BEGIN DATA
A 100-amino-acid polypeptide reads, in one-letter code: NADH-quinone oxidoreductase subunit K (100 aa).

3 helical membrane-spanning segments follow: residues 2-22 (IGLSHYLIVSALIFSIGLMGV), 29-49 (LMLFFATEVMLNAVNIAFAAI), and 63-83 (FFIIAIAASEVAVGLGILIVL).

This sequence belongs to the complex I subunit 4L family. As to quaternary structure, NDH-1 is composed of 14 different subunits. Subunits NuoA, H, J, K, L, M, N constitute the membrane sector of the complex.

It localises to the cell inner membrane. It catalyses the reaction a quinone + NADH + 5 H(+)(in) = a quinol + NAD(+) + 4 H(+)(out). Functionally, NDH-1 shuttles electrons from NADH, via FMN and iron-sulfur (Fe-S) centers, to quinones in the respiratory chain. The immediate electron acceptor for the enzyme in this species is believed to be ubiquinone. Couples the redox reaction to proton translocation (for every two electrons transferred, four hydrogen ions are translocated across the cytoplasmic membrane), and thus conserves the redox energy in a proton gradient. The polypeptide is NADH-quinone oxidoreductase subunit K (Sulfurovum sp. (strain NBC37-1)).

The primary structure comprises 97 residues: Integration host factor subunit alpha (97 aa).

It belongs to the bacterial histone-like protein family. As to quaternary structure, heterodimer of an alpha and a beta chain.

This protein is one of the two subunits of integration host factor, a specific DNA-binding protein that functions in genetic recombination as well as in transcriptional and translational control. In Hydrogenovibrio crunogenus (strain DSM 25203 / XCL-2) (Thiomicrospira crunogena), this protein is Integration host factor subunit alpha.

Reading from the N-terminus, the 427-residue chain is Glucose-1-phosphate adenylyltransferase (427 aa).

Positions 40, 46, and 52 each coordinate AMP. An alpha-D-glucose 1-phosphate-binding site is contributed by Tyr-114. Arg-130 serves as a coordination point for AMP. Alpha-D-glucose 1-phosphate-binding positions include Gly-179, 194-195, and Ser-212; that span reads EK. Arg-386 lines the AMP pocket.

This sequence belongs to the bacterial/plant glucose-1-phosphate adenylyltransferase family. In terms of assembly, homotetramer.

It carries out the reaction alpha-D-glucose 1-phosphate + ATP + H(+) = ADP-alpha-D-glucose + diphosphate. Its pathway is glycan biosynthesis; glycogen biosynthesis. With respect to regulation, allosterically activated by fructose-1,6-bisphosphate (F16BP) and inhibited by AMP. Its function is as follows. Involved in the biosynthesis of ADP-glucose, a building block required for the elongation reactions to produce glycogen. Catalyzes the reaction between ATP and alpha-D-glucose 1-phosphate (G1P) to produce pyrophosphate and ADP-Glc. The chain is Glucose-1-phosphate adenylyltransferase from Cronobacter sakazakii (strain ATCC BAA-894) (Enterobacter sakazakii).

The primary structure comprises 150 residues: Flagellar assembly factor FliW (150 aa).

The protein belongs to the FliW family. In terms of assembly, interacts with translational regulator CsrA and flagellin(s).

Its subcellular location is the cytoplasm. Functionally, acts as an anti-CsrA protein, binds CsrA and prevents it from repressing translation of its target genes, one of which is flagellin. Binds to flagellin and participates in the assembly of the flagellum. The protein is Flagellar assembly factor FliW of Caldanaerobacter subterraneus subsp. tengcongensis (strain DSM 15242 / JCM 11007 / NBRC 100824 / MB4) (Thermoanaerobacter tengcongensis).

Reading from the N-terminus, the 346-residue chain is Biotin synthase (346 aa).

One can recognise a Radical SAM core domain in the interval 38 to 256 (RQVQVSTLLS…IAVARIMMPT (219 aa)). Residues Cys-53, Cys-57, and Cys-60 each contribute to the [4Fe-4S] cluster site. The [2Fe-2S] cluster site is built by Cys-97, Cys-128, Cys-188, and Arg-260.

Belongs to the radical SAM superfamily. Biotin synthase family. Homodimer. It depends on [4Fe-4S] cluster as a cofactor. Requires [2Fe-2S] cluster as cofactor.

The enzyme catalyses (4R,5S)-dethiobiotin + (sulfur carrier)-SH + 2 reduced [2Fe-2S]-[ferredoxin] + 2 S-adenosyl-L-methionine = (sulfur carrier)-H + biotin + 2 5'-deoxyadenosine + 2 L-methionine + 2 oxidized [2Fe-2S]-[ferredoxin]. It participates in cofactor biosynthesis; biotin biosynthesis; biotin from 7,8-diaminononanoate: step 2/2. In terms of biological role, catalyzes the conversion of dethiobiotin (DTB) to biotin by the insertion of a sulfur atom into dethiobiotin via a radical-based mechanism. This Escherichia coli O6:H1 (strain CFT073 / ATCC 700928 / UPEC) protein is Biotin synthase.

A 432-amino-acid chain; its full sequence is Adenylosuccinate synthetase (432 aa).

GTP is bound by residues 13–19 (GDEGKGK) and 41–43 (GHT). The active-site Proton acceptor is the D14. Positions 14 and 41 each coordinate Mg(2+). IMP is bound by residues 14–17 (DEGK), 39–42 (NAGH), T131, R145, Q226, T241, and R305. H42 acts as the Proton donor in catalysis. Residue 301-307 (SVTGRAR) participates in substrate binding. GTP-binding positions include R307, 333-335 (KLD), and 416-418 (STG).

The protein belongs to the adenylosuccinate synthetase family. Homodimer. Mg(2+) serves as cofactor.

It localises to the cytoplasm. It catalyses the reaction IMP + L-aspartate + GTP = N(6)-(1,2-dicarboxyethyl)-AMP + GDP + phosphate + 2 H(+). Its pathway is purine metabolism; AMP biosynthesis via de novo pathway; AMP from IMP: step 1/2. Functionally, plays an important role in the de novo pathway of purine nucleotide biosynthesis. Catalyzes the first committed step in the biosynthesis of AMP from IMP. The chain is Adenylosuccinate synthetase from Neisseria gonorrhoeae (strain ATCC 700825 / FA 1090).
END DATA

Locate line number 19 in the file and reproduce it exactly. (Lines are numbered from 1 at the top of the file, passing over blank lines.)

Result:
A 432-amino-acid chain; its full sequence is Adenylosuccinate synthetase (432 aa).